But our brains are pretty much the same as they were when we were hanging out in trees, or building pyramids, or putting arsenic in our wallpaper and carbon monoxide in our lighting (dammit Victiorians, how did anyone survive the 19th Century?!)

Our brains were intended for physical, day-to-day, survival-type sh**.

We evolved to be good at growing produce, farming animals, hunting animals, chopping wood, making sh** out of other sh**, and making more of ourselves to keep the whole thing going. *coughs awkwardly*

We haven't evolved to deal with social media - because it's something that's only been invented within living memory.

But social media has evolved to deal with us. Because that's exactly what it was designed to do.

And that's not some big 'social media is trying to rule us and undermine democracy' conspiracy thing - no, it's far more simple, and far more terrifying than that:

People will always find a way to exploit technology for money or power. (Not that those two things can be separated in many instances.)

Put simply: Social media is trying to sell you sh**.

Sure, that's not all it does - far from it. 

But that's the aim of the companies behind it (because... they're companies. #CapitalismForYa)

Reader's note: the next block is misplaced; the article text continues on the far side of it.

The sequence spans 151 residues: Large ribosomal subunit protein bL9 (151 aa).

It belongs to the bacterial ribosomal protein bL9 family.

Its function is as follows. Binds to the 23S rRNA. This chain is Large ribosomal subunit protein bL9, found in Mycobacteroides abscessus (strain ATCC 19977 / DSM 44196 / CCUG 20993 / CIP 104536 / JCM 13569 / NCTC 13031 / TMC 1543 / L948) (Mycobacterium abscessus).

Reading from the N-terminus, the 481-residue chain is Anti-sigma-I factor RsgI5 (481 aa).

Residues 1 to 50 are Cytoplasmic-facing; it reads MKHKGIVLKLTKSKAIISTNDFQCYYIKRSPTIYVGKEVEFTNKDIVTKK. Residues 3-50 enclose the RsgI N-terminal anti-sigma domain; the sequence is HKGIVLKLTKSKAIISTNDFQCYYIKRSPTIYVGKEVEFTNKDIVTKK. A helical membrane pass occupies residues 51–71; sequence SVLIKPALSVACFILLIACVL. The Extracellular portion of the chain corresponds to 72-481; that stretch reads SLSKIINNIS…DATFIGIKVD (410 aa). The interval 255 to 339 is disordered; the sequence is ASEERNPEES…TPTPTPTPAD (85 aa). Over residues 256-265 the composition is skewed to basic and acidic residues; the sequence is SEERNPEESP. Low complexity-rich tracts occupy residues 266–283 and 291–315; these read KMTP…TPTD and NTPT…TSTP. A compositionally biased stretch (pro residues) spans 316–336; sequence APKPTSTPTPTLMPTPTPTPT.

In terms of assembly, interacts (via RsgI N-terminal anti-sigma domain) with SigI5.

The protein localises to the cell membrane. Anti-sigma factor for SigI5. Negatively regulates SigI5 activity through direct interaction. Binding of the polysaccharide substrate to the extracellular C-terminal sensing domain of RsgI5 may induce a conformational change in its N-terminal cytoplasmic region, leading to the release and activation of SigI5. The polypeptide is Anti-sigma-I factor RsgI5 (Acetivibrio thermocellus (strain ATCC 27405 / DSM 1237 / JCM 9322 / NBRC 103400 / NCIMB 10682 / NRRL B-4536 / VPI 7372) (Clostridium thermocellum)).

The fact that this is still a surprise to so many of us is simply proof that we need to invest more heavily in education - especially media studies.

(Yes, especially media studies. If there's a subject that the ruling classes don't want you to take... there's often a reason. #JustSaying.)

It's not just social media - the Internet and media as a whole rely on a mix of urgency, immediacy, fear of missing out (FOMO) and provocation of extreme emotional responses to keep us clicking and consuming.

Everything from news outlets to Netflix are vying for our valuable, advertiser-and-or-subscription-purchasing-friendly, attention.

And when you appeal to the more extreme sides of human nature... it very much becomes about who can shout the loudest, in order to get your attention.

And of course the other golden rule of humanity (besides 'people will sell you sh**'): someone, somewhere, will break it.

And not always 'break it' in a bad way (though there's certainly plenty of that,) - but just by finding ways of using a platform which it wasn't intended for, we are, to a degree, 'breaking it.' 

We're coming up with things that no-one foresaw, so no-one can plan for.

And the unpredicted side-affect of the meshing of a system that our brains struggle to cope with, with the general ability of humanity to come up with some random sh**, has resulted in noise.